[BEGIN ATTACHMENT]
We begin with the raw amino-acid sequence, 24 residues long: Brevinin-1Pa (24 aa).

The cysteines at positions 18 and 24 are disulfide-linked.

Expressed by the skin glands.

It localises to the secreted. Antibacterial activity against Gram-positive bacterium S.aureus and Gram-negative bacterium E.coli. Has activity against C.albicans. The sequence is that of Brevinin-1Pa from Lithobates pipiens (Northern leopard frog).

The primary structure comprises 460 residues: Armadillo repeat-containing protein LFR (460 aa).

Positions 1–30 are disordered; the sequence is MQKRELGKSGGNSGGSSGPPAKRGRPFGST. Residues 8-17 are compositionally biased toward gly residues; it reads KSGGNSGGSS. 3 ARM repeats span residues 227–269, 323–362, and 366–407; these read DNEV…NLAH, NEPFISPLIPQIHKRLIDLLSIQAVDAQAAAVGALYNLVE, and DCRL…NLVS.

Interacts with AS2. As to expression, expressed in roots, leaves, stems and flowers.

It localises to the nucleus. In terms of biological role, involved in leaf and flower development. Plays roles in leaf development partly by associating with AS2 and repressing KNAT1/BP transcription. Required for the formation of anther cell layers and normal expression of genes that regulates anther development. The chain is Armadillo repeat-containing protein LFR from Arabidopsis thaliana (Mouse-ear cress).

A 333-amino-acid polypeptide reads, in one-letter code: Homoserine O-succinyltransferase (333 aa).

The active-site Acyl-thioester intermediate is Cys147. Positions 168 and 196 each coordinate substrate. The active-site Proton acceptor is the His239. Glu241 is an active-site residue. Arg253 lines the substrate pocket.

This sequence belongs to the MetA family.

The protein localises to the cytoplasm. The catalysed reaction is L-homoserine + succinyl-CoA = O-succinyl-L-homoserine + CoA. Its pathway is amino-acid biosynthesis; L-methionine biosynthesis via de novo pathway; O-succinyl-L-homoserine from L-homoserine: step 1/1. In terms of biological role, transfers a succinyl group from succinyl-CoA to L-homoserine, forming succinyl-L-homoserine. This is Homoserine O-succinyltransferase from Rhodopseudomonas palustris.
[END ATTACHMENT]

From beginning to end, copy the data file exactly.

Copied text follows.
We begin with the raw amino-acid sequence, 24 residues long: Brevinin-1Pa (24 aa).

The cysteines at positions 18 and 24 are disulfide-linked.

Expressed by the skin glands.

It localises to the secreted. Antibacterial activity against Gram-positive bacterium S.aureus and Gram-negative bacterium E.coli. Has activity against C.albicans. The sequence is that of Brevinin-1Pa from Lithobates pipiens (Northern leopard frog).

The primary structure comprises 460 residues: Armadillo repeat-containing protein LFR (460 aa).

Positions 1–30 are disordered; the sequence is MQKRELGKSGGNSGGSSGPPAKRGRPFGST. Residues 8-17 are compositionally biased toward gly residues; it reads KSGGNSGGSS. 3 ARM repeats span residues 227–269, 323–362, and 366–407; these read DNEV…NLAH, NEPFISPLIPQIHKRLIDLLSIQAVDAQAAAVGALYNLVE, and DCRL…NLVS.

Interacts with AS2. As to expression, expressed in roots, leaves, stems and flowers.

It localises to the nucleus. In terms of biological role, involved in leaf and flower development. Plays roles in leaf development partly by associating with AS2 and repressing KNAT1/BP transcription. Required for the formation of anther cell layers and normal expression of genes that regulates anther development. The chain is Armadillo repeat-containing protein LFR from Arabidopsis thaliana (Mouse-ear cress).

A 333-amino-acid polypeptide reads, in one-letter code: Homoserine O-succinyltransferase (333 aa).

The active-site Acyl-thioester intermediate is Cys147. Positions 168 and 196 each coordinate substrate. The active-site Proton acceptor is the His239. Glu241 is an active-site residue. Arg253 lines the substrate pocket.

This sequence belongs to the MetA family.

The protein localises to the cytoplasm. The catalysed reaction is L-homoserine + succinyl-CoA = O-succinyl-L-homoserine + CoA. Its pathway is amino-acid biosynthesis; L-methionine biosynthesis via de novo pathway; O-succinyl-L-homoserine from L-homoserine: step 1/1. In terms of biological role, transfers a succinyl group from succinyl-CoA to L-homoserine, forming succinyl-L-homoserine. This is Homoserine O-succinyltransferase from Rhodopseudomonas palustris.